Monday, February 20, 2012

Shearwater Finds Joy In Animals

Several years ago, Shearwater was getting so much press it was ridiculous. They were like Bon Iver before Bon Iver ever existed. They were the indie band du jour for a while and to be honest I just didn't get it. I didn't enjoy their music at all and quite honestly thought they were way, way overhyped. But as Dylan once sang, "The times they are a changin'," and gosh darn it, so are Shearwater. While they seem to have survived the hype lapped on top of them and walked away from it, the band have receded to making music that is genuinely good and un-hyped and their latest record Animal Joy is worthy of a good solid listen.

With one of the most unique voices in all of indie rock, Jonathan Meiburg inflects every word he sings with a sense of drama and oddness that allows Animal Joy's songs to stand out. Sounding like a combination between ancient Irish folk songs and sweeping indie rock the songs Meiburg and his band create are lively, melodramatic, and unusual. While this album undoubtedly has a folk undercurrent to it, the band almost has more in common with say someone like Tindersticks, than someone more hushed, and manages to manipulate that influence in a strangely alluring way. Shearwater is the anti-folk folk band.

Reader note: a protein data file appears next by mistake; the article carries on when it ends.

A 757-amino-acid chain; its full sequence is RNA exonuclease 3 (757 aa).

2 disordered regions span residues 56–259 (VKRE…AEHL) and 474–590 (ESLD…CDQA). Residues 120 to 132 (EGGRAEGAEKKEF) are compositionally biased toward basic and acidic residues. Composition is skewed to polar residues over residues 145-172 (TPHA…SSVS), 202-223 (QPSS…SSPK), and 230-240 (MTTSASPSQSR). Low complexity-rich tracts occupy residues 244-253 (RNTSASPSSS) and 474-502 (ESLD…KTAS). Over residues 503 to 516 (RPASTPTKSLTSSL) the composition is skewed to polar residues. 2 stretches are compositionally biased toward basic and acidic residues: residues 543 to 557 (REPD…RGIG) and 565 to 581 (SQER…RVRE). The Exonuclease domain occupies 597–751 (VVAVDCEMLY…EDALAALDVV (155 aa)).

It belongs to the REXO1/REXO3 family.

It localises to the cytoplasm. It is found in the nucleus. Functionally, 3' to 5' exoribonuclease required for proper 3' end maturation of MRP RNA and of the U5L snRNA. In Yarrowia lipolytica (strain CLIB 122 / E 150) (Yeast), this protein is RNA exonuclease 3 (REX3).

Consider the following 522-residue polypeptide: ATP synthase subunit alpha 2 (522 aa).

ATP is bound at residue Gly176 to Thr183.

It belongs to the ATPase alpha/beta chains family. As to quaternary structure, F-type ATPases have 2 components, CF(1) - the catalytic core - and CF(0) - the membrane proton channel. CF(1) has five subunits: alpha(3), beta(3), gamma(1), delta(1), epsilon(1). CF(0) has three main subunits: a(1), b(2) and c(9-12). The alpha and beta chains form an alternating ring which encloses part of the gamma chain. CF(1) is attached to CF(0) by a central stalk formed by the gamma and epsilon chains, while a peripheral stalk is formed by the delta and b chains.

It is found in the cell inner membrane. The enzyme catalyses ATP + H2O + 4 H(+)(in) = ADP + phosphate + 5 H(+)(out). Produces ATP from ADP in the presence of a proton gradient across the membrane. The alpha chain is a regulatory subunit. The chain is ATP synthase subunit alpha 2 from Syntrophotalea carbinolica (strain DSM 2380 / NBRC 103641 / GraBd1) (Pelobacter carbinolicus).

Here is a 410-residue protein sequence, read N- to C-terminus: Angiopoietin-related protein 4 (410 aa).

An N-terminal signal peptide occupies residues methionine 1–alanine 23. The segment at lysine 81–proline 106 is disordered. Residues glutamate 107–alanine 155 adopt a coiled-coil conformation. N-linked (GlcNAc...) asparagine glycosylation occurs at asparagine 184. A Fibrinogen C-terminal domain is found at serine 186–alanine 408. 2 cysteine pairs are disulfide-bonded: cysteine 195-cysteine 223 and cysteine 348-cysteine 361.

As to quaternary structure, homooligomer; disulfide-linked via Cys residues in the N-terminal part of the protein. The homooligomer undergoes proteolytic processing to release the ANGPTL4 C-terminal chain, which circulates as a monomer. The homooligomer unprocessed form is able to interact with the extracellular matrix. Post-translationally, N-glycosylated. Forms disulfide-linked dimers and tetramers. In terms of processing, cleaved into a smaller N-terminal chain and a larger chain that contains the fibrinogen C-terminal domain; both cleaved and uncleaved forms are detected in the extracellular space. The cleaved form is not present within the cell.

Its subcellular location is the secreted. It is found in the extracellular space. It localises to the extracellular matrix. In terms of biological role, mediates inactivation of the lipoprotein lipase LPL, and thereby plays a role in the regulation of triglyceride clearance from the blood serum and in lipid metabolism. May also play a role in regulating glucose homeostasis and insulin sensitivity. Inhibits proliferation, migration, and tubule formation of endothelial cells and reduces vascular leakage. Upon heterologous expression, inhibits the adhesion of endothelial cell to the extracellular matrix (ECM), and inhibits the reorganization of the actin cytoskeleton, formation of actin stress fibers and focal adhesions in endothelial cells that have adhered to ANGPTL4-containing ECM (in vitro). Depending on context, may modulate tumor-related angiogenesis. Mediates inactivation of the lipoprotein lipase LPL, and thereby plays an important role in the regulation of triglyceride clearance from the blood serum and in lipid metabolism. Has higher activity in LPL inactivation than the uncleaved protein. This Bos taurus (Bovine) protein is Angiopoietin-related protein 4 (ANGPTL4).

Animal Joy is a powerful, broody, darkly tinged album whose drama and unique sound catapults it ahead of the pack. The songs here sound old and rustic and Shearwater does a fantastic job of constantly conveying that dingy patina throughout. While many of these songs do indeed rock, there's a certain level of intimacy and agedness that makes them feel as though they were recorded specifically for you. Perhaps it's Meiburg's voice or the songs arrangements, I have no, idea but their closeness makes them exceptionally powerful and gripping.

From the churning, "Insolence," to the muted drama of, "You As You Were," Animal Joy is a surprisingly enjoyable record. I really didn't think I'd like this record at all, but I'm glad I spent some time with it as I've found it to be a turbulent but enjoyable ride. Rustic by nature, tense and dramatic by sound Animal Joy is an intriguing album that's truly deserves some kind of hype.

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